COVID-19 update

Our office is currently not open to visitors. We are responding to emails; however, our response times will be affected.  We are operating a limited telephone service for complaints related enquiries. Our Scottish Welfare Fund review service is still available by telephone as normal.  Please read our information for customers and organisations

Frequently Asked Questions - Information for public service providers

We may contact you in the early stages of our consideration when we are deciding whether or not to investigate to provide some specific comments/information to help us make that decision.  Quick responses to those requests help us to ensure we don’t take cases to investigation which we could resolve early in the process.

When we decide to investigate, you will receive a letter, usually by email, which sets out clearly the information we are looking for and gives you an opportunity to comment.  We will also ask you to fill in a self-assessment form about how you handled the complaint. At this stage, we normally give organisations 20 working days to return the information and provide comments. We may be able to provide short extensions to that time limit, but you will need to give us good reasons for the delay and explain why you can’t meet the original limit.

During an investigation we may be in touch to ask for clarification or more information.  We will always give you a timescale for providing this and that is likely to be around 10 working days for these more detailed requests.

Following an investigation, if we have made recommendations, we will ask for evidence that they have been fulfilled.  We will let you know the type of evidence we will need, and the time we give for responding will reflect the recommendation we have made.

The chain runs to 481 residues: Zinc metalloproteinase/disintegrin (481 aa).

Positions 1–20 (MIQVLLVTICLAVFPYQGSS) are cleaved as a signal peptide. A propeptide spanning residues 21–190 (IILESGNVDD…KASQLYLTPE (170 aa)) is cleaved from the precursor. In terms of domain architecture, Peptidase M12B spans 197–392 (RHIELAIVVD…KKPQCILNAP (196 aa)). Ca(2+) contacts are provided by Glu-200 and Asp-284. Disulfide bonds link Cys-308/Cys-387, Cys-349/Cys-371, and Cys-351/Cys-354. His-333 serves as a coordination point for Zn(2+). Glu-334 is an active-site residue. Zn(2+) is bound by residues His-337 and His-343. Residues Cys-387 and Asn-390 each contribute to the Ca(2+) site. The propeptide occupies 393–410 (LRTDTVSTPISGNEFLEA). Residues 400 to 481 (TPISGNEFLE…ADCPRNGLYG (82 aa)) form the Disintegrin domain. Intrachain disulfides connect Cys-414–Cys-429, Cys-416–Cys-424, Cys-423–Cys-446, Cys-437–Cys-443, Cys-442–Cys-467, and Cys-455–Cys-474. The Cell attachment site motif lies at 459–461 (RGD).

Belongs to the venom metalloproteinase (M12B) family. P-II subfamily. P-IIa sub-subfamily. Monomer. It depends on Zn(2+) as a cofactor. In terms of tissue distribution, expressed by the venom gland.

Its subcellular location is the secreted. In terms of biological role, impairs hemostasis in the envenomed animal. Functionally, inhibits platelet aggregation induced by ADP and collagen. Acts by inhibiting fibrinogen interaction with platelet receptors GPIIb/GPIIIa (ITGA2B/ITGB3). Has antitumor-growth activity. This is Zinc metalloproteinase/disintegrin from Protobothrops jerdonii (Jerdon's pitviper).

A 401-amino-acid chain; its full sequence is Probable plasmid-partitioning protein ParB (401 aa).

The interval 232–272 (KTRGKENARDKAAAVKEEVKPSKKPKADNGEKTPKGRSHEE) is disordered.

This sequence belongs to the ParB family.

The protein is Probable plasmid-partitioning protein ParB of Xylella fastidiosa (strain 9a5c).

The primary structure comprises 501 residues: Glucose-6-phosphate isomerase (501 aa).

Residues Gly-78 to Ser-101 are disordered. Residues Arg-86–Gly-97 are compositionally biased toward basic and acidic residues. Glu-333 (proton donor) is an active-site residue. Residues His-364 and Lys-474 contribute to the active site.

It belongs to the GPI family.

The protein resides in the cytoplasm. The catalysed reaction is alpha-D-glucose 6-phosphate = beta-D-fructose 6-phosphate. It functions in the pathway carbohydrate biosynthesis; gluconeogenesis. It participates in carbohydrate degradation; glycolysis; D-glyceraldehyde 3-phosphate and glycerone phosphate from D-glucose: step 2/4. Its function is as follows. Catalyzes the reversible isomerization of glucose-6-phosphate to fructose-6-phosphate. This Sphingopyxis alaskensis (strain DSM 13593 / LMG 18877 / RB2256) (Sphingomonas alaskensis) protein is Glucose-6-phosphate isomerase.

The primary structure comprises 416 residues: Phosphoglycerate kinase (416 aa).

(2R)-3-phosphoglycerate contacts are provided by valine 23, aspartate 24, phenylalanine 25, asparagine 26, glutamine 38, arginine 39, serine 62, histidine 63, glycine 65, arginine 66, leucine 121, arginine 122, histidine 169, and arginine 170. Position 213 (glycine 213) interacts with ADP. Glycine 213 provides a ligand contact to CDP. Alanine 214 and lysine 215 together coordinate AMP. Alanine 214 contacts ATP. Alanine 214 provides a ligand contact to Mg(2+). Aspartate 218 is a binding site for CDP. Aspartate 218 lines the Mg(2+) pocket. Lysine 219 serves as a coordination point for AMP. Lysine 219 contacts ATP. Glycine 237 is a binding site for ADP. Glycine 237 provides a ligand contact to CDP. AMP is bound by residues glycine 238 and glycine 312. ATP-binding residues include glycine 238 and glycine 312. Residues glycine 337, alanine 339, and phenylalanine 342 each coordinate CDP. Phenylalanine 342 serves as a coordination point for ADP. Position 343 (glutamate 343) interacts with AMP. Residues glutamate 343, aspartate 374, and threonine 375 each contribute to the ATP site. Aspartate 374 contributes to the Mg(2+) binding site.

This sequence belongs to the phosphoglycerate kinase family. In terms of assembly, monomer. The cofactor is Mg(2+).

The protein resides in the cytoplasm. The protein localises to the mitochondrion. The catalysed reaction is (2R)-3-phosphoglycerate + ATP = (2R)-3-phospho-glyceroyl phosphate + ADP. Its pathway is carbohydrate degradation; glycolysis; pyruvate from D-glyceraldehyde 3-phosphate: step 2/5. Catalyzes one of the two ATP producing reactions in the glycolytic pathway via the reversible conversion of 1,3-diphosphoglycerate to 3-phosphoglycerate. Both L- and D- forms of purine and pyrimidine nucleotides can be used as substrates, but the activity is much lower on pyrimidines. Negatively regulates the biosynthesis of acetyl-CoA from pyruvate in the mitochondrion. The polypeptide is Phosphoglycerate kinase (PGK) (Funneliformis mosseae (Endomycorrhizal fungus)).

At the end of our investigation we will tell you our decision. We will also send the decision to the organisation you complained about and we are likely to publish information about it. We do this in order to share learning from the complaint, to help public services improve. We publish our decisions in two types of report.

Public decision report

This is a summary of a decision letter. We send these reports to the Parliament and Scottish Ministers and publish them on our website and sometimes in other forms of communication like newsletters. We usually publish decision reports about six weeks after making our decision. In a small number of cases we do not publish decision reports, usually to prevent the possibility of someone being identified. For the same reason we sometimes we publish the report, and anonymise the organisation complained about (for example, we call the organisation A Council).

If you have requested a review of your decision, we will not publish the decision report until the review is complete.

Public detailed investigation report

This is a detailed report, usually where a case has a wider public interest. We send these reports to the Parliament and Scottish Ministers and publish them on our website and in other forms of communication like newsletters. We publish these reports at the same time as giving them to the people involved in the complaint. 

When we publish our detailed investigation and decision reports, we normally identify the organisation involved. Where, however, we think that doing so could identify an individual, for example, in a small GP practice or in a complaint about school bullying, we are likely to anonymise the organisation. We also reserve the right to exempt some reports from publication, usually to prevent the possibility of someone being identified.

You must make arrangements for an investigation report to be publicly available for at least three weeks (unless the Ombudsman directs otherwise).  This is to allow any person to inspect it at any reasonable time, and to obtain a copy of it, or any part of it.  You must also publicise those arrangements.  In practice, this can simply mean publishing the report on your website and letting people know it is there.  It is, however, for you to decide how to publish these and you may use other relevant methods should you choose to do so.

Section 15(4) of the Scottish Public Services Ombudsman Act 2002 sets out this requirement.